Q Is there an agency that will buy back older, smog-producing cars to get them off the road? If so, how much could I get?

M. Torres

Santa Clara

A Yes, both the Bay Area and the state have buyback programs. The Bay Area Air Quality Management District will pay $1,000 for a car 1994 or older in the nine local counties. The vehicle must be currently registered as operable, must be drivable and registered in the Bay Area for the past 24 months and within 60 days of a required smog check that it must pass. Go to www.baaqmd.gov/vbb for details.

Smog check, Oakland. (Bay Area News Group)
Smog check, Oakland. (Bay Area News Group)

The state also operates a vehicle buyback program for vehicles that do not pass their smog check. This program offers $1,500 to low-income applicants and $1,000 to above-income vehicle owners. Details are at www.smogtips.com/vehicle_buy_back.cfm.

Q When I noticed signs last week listing carpool hours on our highways had been changed to run almost all day from 5 a.m. to 7 p.m. continuously, I became excited and was hoping this was permanent and not a temporary change of the possible BART strike. I've never understood why we don't have 24-7 carpool lanes like they do in L.A. Our traffic may not be quite as bad as the Southland, but it can still stop on a moment's notice, so we need 24-7 carpool lanes.


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Gary McCormick

San Jose

A The change was indeed temporary due to worries of a BART walkout, but I believe that gradually carpool hours on many Bay Area freeways will be extended at least to 10 a.m. as they already are at the Interstate 880-Highway 237 interchange, on much of I-80 and at nearly all approaches to state-owned bridges. When more carpool lanes become express lanes, you may see longer hours, such as on Interstate 580. While the exact hours there have not been finalized, they are expected to be similar to the current carpool hours of 5 a.m. to 9 a.m. and 3 p.m. to 7 p.m. when these lanes open in another year or so. However, the system is being built to operate 24-7 as future demands require.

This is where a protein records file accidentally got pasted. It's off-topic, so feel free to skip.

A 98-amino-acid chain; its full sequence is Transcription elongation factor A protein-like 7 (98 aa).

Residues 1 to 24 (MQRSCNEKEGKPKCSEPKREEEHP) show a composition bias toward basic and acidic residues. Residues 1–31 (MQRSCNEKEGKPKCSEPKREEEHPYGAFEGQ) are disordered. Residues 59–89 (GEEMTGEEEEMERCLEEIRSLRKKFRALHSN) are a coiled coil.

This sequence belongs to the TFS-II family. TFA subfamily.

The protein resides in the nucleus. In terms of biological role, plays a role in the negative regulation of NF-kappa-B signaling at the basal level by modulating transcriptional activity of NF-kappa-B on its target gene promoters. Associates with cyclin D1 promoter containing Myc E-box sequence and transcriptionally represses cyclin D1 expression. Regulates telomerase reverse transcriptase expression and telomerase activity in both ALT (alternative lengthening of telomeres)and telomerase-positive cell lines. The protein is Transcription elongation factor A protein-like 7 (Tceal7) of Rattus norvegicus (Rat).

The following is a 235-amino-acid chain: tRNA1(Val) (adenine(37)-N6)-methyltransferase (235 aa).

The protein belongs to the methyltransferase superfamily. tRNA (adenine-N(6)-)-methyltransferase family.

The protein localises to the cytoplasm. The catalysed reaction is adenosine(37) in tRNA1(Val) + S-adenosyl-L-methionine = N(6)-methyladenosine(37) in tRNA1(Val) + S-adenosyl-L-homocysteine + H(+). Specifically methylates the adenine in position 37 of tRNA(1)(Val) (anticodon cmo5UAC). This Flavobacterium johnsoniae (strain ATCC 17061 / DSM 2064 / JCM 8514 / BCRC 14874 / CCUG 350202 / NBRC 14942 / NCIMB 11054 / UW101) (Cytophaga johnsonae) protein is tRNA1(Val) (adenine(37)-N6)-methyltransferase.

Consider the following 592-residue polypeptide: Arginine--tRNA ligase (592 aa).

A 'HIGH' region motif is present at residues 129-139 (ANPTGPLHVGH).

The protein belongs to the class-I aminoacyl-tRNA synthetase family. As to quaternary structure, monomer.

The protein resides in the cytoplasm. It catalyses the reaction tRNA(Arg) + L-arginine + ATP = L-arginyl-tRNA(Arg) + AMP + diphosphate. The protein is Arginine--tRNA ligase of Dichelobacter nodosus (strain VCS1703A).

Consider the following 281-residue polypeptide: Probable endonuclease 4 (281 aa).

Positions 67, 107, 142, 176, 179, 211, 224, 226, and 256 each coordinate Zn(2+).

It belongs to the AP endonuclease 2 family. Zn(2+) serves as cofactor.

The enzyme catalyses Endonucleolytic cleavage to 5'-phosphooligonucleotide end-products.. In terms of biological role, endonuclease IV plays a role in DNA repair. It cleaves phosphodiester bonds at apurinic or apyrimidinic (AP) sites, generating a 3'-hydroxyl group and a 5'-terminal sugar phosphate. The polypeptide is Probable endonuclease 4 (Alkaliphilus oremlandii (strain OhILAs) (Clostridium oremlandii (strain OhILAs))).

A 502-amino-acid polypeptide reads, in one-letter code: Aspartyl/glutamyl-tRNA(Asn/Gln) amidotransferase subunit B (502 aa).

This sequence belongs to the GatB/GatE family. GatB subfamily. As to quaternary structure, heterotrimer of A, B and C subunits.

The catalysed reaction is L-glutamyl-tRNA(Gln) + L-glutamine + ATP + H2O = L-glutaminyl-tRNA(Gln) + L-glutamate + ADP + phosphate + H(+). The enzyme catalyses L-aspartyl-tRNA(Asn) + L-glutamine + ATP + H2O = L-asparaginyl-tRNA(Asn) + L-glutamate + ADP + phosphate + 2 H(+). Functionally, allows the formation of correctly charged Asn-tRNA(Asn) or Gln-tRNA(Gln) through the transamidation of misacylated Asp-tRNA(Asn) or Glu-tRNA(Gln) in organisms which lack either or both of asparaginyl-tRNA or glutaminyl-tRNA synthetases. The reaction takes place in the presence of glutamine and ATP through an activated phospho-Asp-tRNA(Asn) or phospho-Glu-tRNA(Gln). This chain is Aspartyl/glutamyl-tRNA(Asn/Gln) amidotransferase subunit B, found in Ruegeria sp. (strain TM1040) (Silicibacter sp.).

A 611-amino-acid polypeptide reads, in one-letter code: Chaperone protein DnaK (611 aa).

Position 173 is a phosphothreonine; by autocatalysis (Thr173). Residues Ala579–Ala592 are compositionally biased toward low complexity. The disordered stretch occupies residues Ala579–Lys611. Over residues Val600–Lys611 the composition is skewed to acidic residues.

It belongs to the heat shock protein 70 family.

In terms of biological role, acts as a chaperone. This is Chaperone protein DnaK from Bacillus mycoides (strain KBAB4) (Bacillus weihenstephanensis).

Q Since most people just complain to you, here are kudos to the city of San Mateo. When I moved there in 2009, there was a nasty pothole on El Camino Real near Highway 92. After a few months, I finally brought it to the attention of the city via its pothole repair link on the city's website. Within a week, it was filled and drivers rejoiced.

A few weeks ago, it was back, I reported it again, and the city responded to me within minutes that they'll be fixing it soon. I'm quite impressed!

Wilson Chow

San Mateo

A Me, too. I field up to several hundred questions a week, and while I forward many of them onto everyone from Caltrans to BART to the VTA and cities from Walnut Creek to San Jose and beyond, I cannot get to them all. But each place has a website where you can report everything from potholes to wacky traffic lights to red-light runners. So do as Wilson did, and you may be in for a pleasant surprise.

You can find Gary Richards' columns at www.mercurynews.com/mr-roadshow, under the main navigation bar at Opinion >> Columns, or at www.mercurynews.com/traffic. Follow Mr. Roadshow at Twitter.com/mrroadshow, look for him at Facebook.com/mr.roadshow or contact him at mrroadshow@mercurynews.com or 408-920-5335.